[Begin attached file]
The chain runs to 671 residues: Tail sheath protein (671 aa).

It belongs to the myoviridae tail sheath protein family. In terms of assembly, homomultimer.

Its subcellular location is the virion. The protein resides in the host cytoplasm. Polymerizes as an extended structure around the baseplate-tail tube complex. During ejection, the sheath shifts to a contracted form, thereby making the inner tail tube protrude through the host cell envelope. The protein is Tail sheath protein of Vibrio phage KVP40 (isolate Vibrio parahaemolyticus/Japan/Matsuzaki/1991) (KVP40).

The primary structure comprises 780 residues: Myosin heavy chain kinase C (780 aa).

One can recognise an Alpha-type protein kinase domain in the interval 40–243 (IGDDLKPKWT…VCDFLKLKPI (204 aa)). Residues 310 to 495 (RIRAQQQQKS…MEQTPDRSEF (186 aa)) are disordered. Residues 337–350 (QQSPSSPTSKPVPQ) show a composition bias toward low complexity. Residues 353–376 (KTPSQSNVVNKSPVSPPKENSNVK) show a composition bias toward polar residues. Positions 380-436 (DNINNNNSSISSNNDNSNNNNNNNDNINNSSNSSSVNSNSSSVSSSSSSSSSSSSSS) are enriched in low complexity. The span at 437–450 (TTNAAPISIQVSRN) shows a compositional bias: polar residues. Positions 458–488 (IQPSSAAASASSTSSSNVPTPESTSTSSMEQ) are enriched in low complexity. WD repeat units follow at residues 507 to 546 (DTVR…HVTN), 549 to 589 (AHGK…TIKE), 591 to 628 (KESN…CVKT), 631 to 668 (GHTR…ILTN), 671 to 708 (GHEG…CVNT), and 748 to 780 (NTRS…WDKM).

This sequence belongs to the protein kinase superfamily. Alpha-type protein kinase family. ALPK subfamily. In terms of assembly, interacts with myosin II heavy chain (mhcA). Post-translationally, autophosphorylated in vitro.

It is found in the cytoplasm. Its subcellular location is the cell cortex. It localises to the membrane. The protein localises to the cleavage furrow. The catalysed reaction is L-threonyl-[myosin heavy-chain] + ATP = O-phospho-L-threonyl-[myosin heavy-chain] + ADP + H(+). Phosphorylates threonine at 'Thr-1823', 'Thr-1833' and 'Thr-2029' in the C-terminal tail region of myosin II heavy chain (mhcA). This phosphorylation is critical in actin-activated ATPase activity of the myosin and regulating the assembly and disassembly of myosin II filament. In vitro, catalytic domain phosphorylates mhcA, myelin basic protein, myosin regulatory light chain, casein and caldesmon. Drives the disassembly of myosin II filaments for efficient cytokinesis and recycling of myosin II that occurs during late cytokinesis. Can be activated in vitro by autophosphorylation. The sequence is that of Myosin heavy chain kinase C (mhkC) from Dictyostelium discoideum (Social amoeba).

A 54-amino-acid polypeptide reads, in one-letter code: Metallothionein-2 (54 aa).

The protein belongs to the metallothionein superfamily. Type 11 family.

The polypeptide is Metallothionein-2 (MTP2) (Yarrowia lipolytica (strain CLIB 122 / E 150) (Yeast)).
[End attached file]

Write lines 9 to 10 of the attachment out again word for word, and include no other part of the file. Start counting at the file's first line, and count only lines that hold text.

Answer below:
The protein belongs to the metallothionein superfamily. Type 11 family.

The polypeptide is Metallothionein-2 (MTP2) (Yarrowia lipolytica (strain CLIB 122 / E 150) (Yeast)).